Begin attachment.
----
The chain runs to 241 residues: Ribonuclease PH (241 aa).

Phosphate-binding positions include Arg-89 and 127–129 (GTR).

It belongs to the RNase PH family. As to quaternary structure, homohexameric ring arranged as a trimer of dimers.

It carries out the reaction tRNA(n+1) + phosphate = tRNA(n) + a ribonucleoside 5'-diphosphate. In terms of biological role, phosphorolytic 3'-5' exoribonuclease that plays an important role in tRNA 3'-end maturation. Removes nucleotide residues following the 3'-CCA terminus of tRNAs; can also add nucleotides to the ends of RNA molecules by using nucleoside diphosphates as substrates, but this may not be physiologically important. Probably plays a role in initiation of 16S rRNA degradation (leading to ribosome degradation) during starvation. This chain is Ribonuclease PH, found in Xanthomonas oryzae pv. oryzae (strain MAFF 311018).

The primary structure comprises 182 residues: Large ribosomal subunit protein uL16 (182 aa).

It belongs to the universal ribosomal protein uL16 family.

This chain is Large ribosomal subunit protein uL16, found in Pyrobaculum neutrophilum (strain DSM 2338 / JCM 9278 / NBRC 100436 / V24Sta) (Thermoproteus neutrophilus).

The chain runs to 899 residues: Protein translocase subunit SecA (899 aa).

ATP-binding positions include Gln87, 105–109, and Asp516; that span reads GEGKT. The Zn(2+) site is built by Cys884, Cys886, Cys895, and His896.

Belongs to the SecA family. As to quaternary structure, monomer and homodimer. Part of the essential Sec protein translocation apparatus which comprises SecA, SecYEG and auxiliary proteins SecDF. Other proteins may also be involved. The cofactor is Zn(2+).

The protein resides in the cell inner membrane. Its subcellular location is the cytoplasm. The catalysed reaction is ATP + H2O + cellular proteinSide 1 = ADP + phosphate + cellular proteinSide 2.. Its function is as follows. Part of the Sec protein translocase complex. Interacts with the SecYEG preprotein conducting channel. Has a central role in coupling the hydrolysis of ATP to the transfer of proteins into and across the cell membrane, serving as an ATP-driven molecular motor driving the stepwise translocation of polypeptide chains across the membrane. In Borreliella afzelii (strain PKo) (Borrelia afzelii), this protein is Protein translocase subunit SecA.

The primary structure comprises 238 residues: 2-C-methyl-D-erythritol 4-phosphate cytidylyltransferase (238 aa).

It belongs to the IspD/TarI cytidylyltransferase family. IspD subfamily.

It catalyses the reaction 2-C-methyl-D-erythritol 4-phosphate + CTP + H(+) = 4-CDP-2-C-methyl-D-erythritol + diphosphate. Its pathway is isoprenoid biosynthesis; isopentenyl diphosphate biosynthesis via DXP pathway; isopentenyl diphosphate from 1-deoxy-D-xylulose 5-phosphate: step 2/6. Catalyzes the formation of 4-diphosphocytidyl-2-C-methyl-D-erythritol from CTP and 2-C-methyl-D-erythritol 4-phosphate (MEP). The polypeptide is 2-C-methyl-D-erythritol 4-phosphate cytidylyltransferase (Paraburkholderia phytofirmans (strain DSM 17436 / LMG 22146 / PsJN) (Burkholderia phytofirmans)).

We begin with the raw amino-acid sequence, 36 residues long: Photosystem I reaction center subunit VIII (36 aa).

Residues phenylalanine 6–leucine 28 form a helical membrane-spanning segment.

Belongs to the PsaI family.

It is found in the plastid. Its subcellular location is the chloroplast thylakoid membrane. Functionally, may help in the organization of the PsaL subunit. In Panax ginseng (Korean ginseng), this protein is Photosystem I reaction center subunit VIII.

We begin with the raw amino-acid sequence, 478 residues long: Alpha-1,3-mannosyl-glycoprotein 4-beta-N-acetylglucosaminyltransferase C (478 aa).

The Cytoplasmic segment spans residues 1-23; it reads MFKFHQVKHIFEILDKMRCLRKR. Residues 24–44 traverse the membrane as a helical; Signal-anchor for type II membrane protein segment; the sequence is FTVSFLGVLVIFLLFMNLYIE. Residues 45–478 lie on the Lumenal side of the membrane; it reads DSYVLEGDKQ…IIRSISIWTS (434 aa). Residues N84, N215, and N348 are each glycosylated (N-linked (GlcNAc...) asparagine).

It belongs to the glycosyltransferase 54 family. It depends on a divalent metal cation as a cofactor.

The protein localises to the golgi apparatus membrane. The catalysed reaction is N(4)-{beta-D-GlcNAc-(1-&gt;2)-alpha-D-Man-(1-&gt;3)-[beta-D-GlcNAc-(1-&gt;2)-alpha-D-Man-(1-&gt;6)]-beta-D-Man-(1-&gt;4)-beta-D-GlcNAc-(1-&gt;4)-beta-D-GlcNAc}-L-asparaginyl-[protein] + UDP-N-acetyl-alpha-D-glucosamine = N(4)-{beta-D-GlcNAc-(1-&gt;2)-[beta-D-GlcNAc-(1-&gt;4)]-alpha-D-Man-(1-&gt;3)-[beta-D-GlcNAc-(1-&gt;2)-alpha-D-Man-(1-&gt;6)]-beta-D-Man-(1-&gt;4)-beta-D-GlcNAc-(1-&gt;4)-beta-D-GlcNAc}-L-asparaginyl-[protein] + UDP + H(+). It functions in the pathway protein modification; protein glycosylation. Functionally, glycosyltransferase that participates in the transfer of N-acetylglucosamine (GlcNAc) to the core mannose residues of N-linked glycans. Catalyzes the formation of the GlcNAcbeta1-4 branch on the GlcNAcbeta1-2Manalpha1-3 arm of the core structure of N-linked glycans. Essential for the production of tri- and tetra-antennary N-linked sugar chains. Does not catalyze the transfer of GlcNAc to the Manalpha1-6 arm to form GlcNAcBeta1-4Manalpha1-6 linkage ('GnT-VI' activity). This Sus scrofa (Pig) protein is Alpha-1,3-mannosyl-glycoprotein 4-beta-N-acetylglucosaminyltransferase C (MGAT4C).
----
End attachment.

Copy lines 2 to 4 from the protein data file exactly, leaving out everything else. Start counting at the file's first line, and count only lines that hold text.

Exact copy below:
Phosphate-binding positions include Arg-89 and 127–129 (GTR).

It belongs to the RNase PH family. As to quaternary structure, homohexameric ring arranged as a trimer of dimers.

It carries out the reaction tRNA(n+1) + phosphate = tRNA(n) + a ribonucleoside 5'-diphosphate. In terms of biological role, phosphorolytic 3'-5' exoribonuclease that plays an important role in tRNA 3'-end maturation. Removes nucleotide residues following the 3'-CCA terminus of tRNAs; can also add nucleotides to the ends of RNA molecules by using nucleoside diphosphates as substrates, but this may not be physiologically important. Probably plays a role in initiation of 16S rRNA degradation (leading to ribosome degradation) during starvation. This chain is Ribonuclease PH, found in Xanthomonas oryzae pv. oryzae (strain MAFF 311018).